25 Recipes #3: Carnitas

Or, as I referred to it, Chipotle at Home. Because seriously, it smelled like Chipotle up in our house.

Before I get to the delicious parts of this meal,I want to start with a confession.  For the first time in a while, I had difficulty working with a piece of meat.  Not technical difficulty, though it wasn’t the easiest cut to butcher – an emotional/visceral response to what I was working with.  David Lebovitz’s recipe called for a 4-5 pound boneless shoulder cut, but I opted to use a picnic shoulder since, well, that’s what we had on hand.  The picnic shoulder is a fatty bone-in cut, so there was a considerable amount of cleaning necessary – and after all of that, a clearly articulated joint.  I had to put down my knife for a second.  Thank you again, Mr. Pig, for your happy brief life, and for the many delicious and nourishing meals you have provided for us.

After that, however, making the carnitas was easy as pie.  Our four pound picnic shoulder yielded about 2 1/2 pounds of usable meat – at least for this recipe – so I tweaked the recipe a bit, and probably would make further adjustments for future preparations.  First, the meat is browned in a bit of oil in a large heavy pot.

Resting

Remove the meat to a tray lined with paper towels to blot up the excess fat.  Pour about a cup of water into the pot and scrape up the crusty bits of goodness from the bottom.  Stir in the spices:  chili powder, ground cumin, bay leaves, a couple of thinly sliced cloves of garlic, a cinnamon stick, and a diced dried chili or two.  Add the pork back to the pot, and pour in enough water to cover the meat 2/3 of the way.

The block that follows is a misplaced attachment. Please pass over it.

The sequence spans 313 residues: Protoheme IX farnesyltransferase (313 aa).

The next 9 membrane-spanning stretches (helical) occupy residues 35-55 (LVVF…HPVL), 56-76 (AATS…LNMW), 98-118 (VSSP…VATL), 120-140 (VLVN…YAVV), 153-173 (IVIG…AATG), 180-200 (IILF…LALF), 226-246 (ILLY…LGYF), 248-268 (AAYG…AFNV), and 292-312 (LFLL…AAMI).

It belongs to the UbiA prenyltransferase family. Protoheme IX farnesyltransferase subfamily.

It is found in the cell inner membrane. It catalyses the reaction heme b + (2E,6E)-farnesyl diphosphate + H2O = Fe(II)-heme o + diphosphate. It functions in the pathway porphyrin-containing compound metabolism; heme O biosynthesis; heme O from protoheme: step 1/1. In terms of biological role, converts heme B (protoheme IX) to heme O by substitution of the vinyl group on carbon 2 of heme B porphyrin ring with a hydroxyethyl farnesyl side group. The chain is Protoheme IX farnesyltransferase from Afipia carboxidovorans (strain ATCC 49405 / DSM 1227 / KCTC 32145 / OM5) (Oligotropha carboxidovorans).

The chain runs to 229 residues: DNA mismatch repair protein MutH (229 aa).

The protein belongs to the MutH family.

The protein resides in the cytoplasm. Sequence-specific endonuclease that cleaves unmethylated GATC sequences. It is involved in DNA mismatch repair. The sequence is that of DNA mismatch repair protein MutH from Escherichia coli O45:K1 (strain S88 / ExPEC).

Chilies

Braise uncovered in a 350 degree oven for about two hours, checking halfway.  The original recipe called for 3 1/2 hours for 4-5 pounds of meat, so I roughly halved the time, and added more liquid after an hour as it was looking pretty dry.  After two hours, the meat was cooked through and verging on dry but it wasn’t yet dinnertime, so I added another 1/4 cup water, turned the oven down to warm, and put the lid on to trap the moisture and heat.

Since there was no way that the three of us were going to eat 2 1/2 pounds of meat, I prepared several other components to fill out the meal and provide the fixings for several lunches worth of homemade “burrito bowls”.  First, a couple of onions and a red pepper sweat slowly over low heat in a covered pan:

Slow-sauteed peppers and onions

Second, an attempt at Chipotle’s cilantro lime rice, except that I had neither cilantro nor lime.  Instead, we had white rice that was boiled, steamed, and tossed with minced green onion:

Green onion rice

And finally the pièce de résistance:

Et voila, carnitas!

Gloriously flavorful – if slightly dry – carnitas, which we devoured nestled in corn tortillas and topped with rice, veggies, salsa, and shredded Monterey Jack cheese.  The 2 1/2 pounds of meat yielded enough for dinner for three plus four substantial lunch portions.  We – OK, I – devoured the veggies, so we substituted corn in our subsequent lunches, along with the rest of the rice, shredded cheese (or crumbled City Goat), and salsa.  This was the first of my 25 Recipes that really knocked it out of the park, and I can NOT wait to make this again.

Recipes:
Carnitas from David Lebovitz
Cilantro Lime Rice from Chipotle Fan

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